On Friday, March 13, 2020 Covington & Burling hosted a Briefing Call titled “COVID-19: Evolving Considerations for the Life Sciences Industry” spearheaded by the firm’s Food, Drug and Device industry practice. Contributors cited were Grant Castle, Denise Esposito, Nigel Howard, Mike Imbroscio, Jen Plitsch, and Paula Katz.
The discussion was wide-ranging and made some important points. We cover these below.
FDA’s New Authority
The March 4 State of Emergency declaration made by Alex Azar, Secretary of Health and Human Services gave FDA broad new authority. Some of the powers of interest allow FDA to grant Emergency Use Authorizations (EUAs) which allow new products/indications etc. onto the market without the usual applications normally applicable to drugs, devices, diagnostics, and biologics. FDA will work with manufacturers to evaluate evidence of safety and effectiveness at hand; companies may be allowed to proceed to market using, for example, anecdotal evidence or incomplete clinical trials. The decision will depend on a risk assessment and documentation of evidence at hand, but FDA is amenable to working closely with firms and waiving the usual requirements.
Manufacturers with emergency product clearances are eligible for immunity from lawsuits resulting from products cleared under the declaration.
Money is available to enter into contract development with agencies within HHS and manufacturers should examine the contracts carefully to determine how using government funding will affect intellectual property, especially patents. Many normal contract restrictions, e.g. sole source, small business set-aside, can be lifted.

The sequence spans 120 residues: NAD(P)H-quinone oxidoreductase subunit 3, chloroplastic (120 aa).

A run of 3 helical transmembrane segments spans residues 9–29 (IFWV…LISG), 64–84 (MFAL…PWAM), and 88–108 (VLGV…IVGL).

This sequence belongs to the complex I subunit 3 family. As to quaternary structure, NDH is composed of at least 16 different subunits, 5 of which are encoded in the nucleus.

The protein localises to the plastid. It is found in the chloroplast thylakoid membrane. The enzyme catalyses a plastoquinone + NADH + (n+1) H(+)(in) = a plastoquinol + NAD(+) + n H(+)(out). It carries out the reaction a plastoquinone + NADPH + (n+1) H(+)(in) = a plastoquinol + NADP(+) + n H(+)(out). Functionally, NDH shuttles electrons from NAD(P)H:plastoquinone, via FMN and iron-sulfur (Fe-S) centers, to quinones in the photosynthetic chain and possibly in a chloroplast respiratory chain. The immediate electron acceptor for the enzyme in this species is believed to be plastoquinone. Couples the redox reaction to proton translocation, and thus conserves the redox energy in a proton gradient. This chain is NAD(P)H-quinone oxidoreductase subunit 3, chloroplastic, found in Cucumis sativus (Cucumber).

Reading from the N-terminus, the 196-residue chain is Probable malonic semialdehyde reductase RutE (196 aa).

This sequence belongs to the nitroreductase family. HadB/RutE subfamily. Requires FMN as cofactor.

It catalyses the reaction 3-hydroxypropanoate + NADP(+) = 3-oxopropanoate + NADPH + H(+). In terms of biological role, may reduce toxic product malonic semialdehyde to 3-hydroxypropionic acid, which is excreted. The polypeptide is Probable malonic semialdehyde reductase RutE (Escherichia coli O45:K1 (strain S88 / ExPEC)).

FDA is also being flexible with GxP considerations as long as an alternate plan is documented; e.g., quality review done by teleworking rather than in-person supervision. Deviations in GCP are expected in clinical trials (recruitment, in-person assessments) as long as protocol changes are documented and the risk is assessed; trial sponsors should work with their IRB and FDA.
Reporting and Shortages
Reporting requirements remain in place, especially in the case of shortages and FDA expects to hear about expected and actual shortages. For supply chains, they will relax rules specifying outsourcing goods and services as long as risk assessments are in order.
Inspections and Desk Audits
Foreign inspections, except for “mission-critical” inspections, have been postponed. A slowdown in domestic inspections is also expected; FDA is considering the use of desk audits, relying on specified documentation from the manufacturer.
Covington & Burling experts invite questions from health industry manufacturers. Contact information is available at www.cov.com.
NOTE: Shortly after the Covington & Burling briefing, FDA announced that Roche had become the first commercial test developer to achieve EUA status for a diagnostic test for COVID-19 in an application granted within 24 hours of agency receipt. In another update Friday, FDA Center for Devices and Radiological Health Director Jeffrey Shuren said over 60 developers have worked with the agency on potential EUA submissions, and more than 30 labs have said they plan to begin testing under the recent FDA coronavirus policy allowing use of pre-EUA lab-developed tests.